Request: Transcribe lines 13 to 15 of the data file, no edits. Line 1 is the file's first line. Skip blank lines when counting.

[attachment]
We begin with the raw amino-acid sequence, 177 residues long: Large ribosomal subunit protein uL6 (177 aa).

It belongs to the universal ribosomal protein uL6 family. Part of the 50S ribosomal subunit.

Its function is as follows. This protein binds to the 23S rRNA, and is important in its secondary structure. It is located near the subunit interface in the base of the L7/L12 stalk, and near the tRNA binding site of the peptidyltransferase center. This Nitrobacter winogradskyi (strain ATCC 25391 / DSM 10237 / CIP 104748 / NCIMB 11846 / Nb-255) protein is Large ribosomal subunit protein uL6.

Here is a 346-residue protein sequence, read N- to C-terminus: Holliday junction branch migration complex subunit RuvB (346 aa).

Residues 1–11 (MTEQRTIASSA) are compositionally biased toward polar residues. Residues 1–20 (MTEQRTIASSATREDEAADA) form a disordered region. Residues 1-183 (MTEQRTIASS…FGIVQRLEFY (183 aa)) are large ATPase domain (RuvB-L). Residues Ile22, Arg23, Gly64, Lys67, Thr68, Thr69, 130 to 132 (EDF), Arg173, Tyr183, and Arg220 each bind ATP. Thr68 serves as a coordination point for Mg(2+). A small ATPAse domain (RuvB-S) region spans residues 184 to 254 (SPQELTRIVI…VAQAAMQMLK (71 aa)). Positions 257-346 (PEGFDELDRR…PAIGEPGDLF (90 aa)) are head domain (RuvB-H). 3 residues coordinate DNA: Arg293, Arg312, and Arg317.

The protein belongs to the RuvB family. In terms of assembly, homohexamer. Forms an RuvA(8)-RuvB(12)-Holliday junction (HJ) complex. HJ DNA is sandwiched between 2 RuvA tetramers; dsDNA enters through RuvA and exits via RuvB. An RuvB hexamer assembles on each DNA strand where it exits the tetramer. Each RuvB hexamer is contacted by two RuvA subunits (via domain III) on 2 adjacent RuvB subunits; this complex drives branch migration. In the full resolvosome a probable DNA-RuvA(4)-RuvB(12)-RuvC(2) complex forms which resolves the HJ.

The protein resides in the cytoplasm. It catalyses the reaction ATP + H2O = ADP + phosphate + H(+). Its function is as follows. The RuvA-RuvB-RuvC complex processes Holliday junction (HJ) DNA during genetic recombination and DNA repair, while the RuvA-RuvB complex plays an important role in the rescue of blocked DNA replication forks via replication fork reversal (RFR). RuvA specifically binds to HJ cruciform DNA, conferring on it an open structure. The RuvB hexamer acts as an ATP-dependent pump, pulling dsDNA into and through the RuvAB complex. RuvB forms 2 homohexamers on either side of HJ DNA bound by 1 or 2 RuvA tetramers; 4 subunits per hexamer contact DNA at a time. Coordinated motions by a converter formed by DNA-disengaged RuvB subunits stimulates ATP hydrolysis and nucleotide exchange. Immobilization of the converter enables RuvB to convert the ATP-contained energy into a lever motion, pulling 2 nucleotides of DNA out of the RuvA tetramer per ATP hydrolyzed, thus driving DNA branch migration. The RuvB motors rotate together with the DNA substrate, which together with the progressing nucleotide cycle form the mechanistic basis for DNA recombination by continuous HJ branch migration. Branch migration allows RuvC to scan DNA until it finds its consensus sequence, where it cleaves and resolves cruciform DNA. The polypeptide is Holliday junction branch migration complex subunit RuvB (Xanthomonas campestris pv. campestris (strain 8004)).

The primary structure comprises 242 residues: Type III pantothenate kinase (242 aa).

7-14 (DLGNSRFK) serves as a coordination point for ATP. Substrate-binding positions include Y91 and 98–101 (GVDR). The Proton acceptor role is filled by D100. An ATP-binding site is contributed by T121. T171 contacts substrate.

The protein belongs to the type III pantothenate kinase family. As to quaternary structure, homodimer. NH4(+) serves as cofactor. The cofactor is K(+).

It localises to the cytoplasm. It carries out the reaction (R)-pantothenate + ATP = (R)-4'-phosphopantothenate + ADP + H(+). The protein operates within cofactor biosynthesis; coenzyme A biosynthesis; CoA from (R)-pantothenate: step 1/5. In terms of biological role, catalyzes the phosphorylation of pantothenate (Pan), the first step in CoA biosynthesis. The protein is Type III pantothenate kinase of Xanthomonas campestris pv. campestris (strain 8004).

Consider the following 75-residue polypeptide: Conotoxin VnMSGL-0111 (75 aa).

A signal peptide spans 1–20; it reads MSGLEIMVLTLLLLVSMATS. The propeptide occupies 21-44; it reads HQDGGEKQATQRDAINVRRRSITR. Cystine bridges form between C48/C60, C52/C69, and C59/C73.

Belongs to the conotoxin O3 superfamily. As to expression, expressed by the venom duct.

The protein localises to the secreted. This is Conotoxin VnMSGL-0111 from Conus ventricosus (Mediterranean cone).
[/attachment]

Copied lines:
A signal peptide spans 1–20; it reads MSGLEIMVLTLLLLVSMATS. The propeptide occupies 21-44; it reads HQDGGEKQATQRDAINVRRRSITR. Cystine bridges form between C48/C60, C52/C69, and C59/C73.

Belongs to the conotoxin O3 superfamily. As to expression, expressed by the venom duct.

The protein localises to the secreted. This is Conotoxin VnMSGL-0111 from Conus ventricosus (Mediterranean cone).